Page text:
Another point to ponder or consider, is that AMD and Nvidia have been trying their best to get their hands on 20nm but it just isn’t happening… and it sounds like everything will skip straight to 16/14nm… which leads me to believe one of many potential senarios.

      AMD likely had a 28nm plan for a potential HBM based graphics product drawn up for quite a long time, and they also had 20nm plans drawn up that were intended to be fiji. But due to the 20nm issues, they had to back down and take a bit of a hit by dumping resources into a 28nm part due to their newer concepts simply not working on anything larger than 20nm, scaling things back and changing things up. And this is not discounting that we’re all sure nvidia was banking on 20nm as well with prepped materials only to be forced to make arrangements to make 9xx out of something that was intended to be on the smaller pipeline.

      Really i think both GPU manufacturers are sitting on some serious gold, as even though the 9xx showed some significant improvements over the previous generation specially in power consumption for graphics tasks only (their power consumption climbs and even surpasses AMD’s competition product usage even which almost no one appears to be aware of when doing heavy compute tasks). We’ve seen otherwise some fairly unimpressive performance improvements for the last number of years though and due to be wowed, i’m feeling the next product launches from both on the 16/14nm scales will bring about some killer stuff, and hopefully then AMD will have HBM 2.0 sorted with 8gb or even 16gb vram support with ease not to mention 4k @ 60-120fps being a reality. Nvidia’s pascal should have HBM… but we don’t know what’s happening there just yet, as amd is likely to have priority on the tech still just like they did with GDDR5 and GDDR4.

      • 00blahblahblah00

        Yeah, it really is more of a proof of concept than something they intended to make money on. It is kind of like a Bugatti Veyron – something that Audi decided to make because they could but which actually cost them money for each one they sold. In AMD’s case with the Fiji cards, it isn’t that extreme. In fact, they are probably actually making money on each card/chip sold but not that much despite the massive price to performance ratio compared to something like a 970 or 290x. The real winners here are future mid-range customers who will get many of the features found in the Fiji on some future mid-range card (something that might be called the 560x for example) a few years down the line. But, as you pointed out, that won’t happen until TSMC starts pumping out 14nm FinFet desktop parts or AMD and Nvidia find another silicon fabrication company who can do it better and cheaper on the same scale. There are rumors that Samsung might be making Nvidia GPUs one day which is a result, in large part, to TSMC’s inability to stay on a consistent die shrink schedule (basically Moore’s law).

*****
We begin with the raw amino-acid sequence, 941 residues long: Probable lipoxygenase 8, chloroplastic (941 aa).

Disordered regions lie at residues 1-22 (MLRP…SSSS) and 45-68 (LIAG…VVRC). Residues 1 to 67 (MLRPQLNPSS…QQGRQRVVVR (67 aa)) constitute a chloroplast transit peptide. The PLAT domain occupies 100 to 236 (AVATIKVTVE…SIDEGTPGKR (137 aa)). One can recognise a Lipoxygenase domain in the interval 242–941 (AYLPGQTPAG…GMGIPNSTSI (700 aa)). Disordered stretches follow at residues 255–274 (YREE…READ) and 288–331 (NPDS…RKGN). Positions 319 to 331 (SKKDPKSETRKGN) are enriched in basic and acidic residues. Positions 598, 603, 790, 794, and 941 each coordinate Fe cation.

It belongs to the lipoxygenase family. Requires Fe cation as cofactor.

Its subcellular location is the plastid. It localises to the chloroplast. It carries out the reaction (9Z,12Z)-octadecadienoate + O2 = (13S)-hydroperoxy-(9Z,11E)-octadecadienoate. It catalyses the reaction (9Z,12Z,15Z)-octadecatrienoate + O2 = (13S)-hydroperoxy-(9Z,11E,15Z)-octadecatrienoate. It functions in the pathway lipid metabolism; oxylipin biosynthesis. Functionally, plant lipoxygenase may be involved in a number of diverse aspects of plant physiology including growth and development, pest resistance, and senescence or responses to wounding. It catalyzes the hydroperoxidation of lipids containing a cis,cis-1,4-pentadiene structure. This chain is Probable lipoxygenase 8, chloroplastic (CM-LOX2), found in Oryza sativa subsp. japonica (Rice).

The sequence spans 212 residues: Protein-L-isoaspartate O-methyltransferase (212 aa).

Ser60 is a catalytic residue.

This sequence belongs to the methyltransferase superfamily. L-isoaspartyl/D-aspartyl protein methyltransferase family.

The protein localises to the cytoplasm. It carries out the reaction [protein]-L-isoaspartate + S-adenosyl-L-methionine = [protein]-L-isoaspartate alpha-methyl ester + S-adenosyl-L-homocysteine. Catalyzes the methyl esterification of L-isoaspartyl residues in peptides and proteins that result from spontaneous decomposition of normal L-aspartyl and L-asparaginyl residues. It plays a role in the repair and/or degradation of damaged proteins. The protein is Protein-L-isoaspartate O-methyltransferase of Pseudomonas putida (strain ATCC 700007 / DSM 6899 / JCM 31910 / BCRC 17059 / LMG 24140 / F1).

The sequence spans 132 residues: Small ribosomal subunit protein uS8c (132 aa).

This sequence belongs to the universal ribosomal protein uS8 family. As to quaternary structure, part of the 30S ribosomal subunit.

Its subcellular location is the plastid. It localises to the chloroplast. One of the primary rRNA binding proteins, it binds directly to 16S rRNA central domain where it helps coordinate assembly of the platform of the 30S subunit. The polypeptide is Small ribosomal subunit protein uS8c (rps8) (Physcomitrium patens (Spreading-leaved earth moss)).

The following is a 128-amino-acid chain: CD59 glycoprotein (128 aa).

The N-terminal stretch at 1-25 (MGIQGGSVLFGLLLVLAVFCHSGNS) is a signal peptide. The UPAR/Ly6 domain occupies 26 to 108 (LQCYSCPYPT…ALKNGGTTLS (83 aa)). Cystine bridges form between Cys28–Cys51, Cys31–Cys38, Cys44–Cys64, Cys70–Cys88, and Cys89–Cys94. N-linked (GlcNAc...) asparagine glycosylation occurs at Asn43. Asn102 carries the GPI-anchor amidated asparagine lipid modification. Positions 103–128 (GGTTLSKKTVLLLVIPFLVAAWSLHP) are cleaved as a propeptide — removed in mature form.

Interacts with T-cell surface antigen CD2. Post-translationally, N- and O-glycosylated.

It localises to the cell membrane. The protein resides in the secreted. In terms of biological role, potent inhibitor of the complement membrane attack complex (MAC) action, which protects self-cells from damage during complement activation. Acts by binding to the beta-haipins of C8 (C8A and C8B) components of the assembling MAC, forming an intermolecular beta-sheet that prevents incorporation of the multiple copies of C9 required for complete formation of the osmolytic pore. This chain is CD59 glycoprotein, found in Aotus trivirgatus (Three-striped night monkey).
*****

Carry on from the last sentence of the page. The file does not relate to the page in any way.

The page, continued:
On a side notw, when they do get down to under 14nm for desktop GPU parts, it would be cool to see Nvidia work with Intel to put something like a GTX 960 into an i5 and sell it for like $350. I’d buy that over an i7 all day. AMD will probably have something like that in their APU line in 2 or 3 years with 8 CPU cores to boot. We know they can fit 8 cores and the equivalent of an R9 260x on a single die thanks to the Xbox One and PS4 and they are doing it on 28nm. Give them transistors that are spaced half the distance apart and they should easily be able to fit the equivalent of a R9 285 onto an APU die along with an octa-core that can clock way higher than the current console chips.